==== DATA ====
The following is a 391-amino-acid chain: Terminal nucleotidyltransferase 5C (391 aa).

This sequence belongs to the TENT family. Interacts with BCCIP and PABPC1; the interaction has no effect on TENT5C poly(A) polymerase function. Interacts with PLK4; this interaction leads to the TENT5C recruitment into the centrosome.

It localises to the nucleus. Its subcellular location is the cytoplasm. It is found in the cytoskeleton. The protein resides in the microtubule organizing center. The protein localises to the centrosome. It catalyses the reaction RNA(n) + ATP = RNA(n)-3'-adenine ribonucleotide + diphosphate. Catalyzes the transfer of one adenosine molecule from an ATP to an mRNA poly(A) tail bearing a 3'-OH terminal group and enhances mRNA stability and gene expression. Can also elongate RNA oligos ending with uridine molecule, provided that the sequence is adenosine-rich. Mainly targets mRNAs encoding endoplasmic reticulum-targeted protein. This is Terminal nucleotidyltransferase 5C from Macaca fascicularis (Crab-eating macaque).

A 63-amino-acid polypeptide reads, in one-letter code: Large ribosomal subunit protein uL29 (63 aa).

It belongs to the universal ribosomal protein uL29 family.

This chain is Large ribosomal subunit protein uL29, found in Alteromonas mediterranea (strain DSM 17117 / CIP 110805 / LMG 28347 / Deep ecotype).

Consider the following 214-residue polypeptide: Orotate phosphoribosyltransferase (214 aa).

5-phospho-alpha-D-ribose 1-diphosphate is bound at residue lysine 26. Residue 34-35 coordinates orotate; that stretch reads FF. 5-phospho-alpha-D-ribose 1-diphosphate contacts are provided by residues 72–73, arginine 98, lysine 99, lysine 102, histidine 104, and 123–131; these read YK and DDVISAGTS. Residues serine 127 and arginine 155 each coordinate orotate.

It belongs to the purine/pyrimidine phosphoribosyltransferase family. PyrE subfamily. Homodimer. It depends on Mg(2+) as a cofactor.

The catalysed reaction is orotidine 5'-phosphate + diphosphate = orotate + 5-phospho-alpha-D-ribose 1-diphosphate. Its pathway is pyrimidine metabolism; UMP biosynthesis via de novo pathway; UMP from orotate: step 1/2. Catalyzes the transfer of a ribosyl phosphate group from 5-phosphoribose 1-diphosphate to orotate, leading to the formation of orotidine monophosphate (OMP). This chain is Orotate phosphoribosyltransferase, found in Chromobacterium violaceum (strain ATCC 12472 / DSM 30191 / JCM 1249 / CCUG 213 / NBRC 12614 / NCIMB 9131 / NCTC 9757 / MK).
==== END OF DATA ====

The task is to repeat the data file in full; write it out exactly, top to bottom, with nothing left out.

The following is a 391-amino-acid chain: Terminal nucleotidyltransferase 5C (391 aa).

This sequence belongs to the TENT family. Interacts with BCCIP and PABPC1; the interaction has no effect on TENT5C poly(A) polymerase function. Interacts with PLK4; this interaction leads to the TENT5C recruitment into the centrosome.

It localises to the nucleus. Its subcellular location is the cytoplasm. It is found in the cytoskeleton. The protein resides in the microtubule organizing center. The protein localises to the centrosome. It catalyses the reaction RNA(n) + ATP = RNA(n)-3'-adenine ribonucleotide + diphosphate. Catalyzes the transfer of one adenosine molecule from an ATP to an mRNA poly(A) tail bearing a 3'-OH terminal group and enhances mRNA stability and gene expression. Can also elongate RNA oligos ending with uridine molecule, provided that the sequence is adenosine-rich. Mainly targets mRNAs encoding endoplasmic reticulum-targeted protein. This is Terminal nucleotidyltransferase 5C from Macaca fascicularis (Crab-eating macaque).

A 63-amino-acid polypeptide reads, in one-letter code: Large ribosomal subunit protein uL29 (63 aa).

It belongs to the universal ribosomal protein uL29 family.

This chain is Large ribosomal subunit protein uL29, found in Alteromonas mediterranea (strain DSM 17117 / CIP 110805 / LMG 28347 / Deep ecotype).

Consider the following 214-residue polypeptide: Orotate phosphoribosyltransferase (214 aa).

5-phospho-alpha-D-ribose 1-diphosphate is bound at residue lysine 26. Residue 34-35 coordinates orotate; that stretch reads FF. 5-phospho-alpha-D-ribose 1-diphosphate contacts are provided by residues 72–73, arginine 98, lysine 99, lysine 102, histidine 104, and 123–131; these read YK and DDVISAGTS. Residues serine 127 and arginine 155 each coordinate orotate.

It belongs to the purine/pyrimidine phosphoribosyltransferase family. PyrE subfamily. Homodimer. It depends on Mg(2+) as a cofactor.

The catalysed reaction is orotidine 5'-phosphate + diphosphate = orotate + 5-phospho-alpha-D-ribose 1-diphosphate. Its pathway is pyrimidine metabolism; UMP biosynthesis via de novo pathway; UMP from orotate: step 1/2. Catalyzes the transfer of a ribosyl phosphate group from 5-phosphoribose 1-diphosphate to orotate, leading to the formation of orotidine monophosphate (OMP). This chain is Orotate phosphoribosyltransferase, found in Chromobacterium violaceum (strain ATCC 12472 / DSM 30191 / JCM 1249 / CCUG 213 / NBRC 12614 / NCIMB 9131 / NCTC 9757 / MK).